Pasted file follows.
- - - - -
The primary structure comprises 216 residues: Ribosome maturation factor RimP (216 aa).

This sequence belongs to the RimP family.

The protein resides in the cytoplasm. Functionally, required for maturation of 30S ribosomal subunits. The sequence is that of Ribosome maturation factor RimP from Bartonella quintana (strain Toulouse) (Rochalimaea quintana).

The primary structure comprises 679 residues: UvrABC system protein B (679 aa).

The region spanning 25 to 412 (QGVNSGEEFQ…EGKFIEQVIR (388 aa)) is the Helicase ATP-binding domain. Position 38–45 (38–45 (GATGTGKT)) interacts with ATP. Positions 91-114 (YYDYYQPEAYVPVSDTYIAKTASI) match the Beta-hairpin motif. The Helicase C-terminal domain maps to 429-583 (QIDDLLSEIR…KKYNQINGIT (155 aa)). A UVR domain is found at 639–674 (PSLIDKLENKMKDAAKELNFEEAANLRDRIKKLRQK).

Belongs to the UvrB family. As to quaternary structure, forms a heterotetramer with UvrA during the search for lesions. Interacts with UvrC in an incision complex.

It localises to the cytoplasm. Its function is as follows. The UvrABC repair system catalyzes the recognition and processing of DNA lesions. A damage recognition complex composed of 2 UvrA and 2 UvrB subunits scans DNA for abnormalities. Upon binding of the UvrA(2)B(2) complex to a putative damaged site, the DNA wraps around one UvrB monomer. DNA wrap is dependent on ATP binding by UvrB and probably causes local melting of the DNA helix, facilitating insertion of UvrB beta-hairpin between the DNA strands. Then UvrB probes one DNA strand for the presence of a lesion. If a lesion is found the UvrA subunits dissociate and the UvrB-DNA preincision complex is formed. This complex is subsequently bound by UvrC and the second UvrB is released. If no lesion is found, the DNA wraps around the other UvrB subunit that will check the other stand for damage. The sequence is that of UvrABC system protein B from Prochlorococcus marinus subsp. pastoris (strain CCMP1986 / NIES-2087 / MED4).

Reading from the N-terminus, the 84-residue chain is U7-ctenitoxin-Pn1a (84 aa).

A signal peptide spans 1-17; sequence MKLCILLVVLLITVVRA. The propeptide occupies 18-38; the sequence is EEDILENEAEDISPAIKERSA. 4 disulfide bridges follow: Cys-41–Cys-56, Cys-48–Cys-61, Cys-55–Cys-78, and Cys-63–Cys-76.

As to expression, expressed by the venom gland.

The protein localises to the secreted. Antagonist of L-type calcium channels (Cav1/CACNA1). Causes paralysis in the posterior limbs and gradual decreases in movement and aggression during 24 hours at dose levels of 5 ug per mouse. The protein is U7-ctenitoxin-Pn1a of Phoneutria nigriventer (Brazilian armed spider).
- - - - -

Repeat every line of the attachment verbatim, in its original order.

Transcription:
The primary structure comprises 216 residues: Ribosome maturation factor RimP (216 aa).

This sequence belongs to the RimP family.

The protein resides in the cytoplasm. Functionally, required for maturation of 30S ribosomal subunits. The sequence is that of Ribosome maturation factor RimP from Bartonella quintana (strain Toulouse) (Rochalimaea quintana).

The primary structure comprises 679 residues: UvrABC system protein B (679 aa).

The region spanning 25 to 412 (QGVNSGEEFQ…EGKFIEQVIR (388 aa)) is the Helicase ATP-binding domain. Position 38–45 (38–45 (GATGTGKT)) interacts with ATP. Positions 91-114 (YYDYYQPEAYVPVSDTYIAKTASI) match the Beta-hairpin motif. The Helicase C-terminal domain maps to 429-583 (QIDDLLSEIR…KKYNQINGIT (155 aa)). A UVR domain is found at 639–674 (PSLIDKLENKMKDAAKELNFEEAANLRDRIKKLRQK).

Belongs to the UvrB family. As to quaternary structure, forms a heterotetramer with UvrA during the search for lesions. Interacts with UvrC in an incision complex.

It localises to the cytoplasm. Its function is as follows. The UvrABC repair system catalyzes the recognition and processing of DNA lesions. A damage recognition complex composed of 2 UvrA and 2 UvrB subunits scans DNA for abnormalities. Upon binding of the UvrA(2)B(2) complex to a putative damaged site, the DNA wraps around one UvrB monomer. DNA wrap is dependent on ATP binding by UvrB and probably causes local melting of the DNA helix, facilitating insertion of UvrB beta-hairpin between the DNA strands. Then UvrB probes one DNA strand for the presence of a lesion. If a lesion is found the UvrA subunits dissociate and the UvrB-DNA preincision complex is formed. This complex is subsequently bound by UvrC and the second UvrB is released. If no lesion is found, the DNA wraps around the other UvrB subunit that will check the other stand for damage. The sequence is that of UvrABC system protein B from Prochlorococcus marinus subsp. pastoris (strain CCMP1986 / NIES-2087 / MED4).

Reading from the N-terminus, the 84-residue chain is U7-ctenitoxin-Pn1a (84 aa).

A signal peptide spans 1-17; sequence MKLCILLVVLLITVVRA. The propeptide occupies 18-38; the sequence is EEDILENEAEDISPAIKERSA. 4 disulfide bridges follow: Cys-41–Cys-56, Cys-48–Cys-61, Cys-55–Cys-78, and Cys-63–Cys-76.

As to expression, expressed by the venom gland.

The protein localises to the secreted. Antagonist of L-type calcium channels (Cav1/CACNA1). Causes paralysis in the posterior limbs and gradual decreases in movement and aggression during 24 hours at dose levels of 5 ug per mouse. The protein is U7-ctenitoxin-Pn1a of Phoneutria nigriventer (Brazilian armed spider).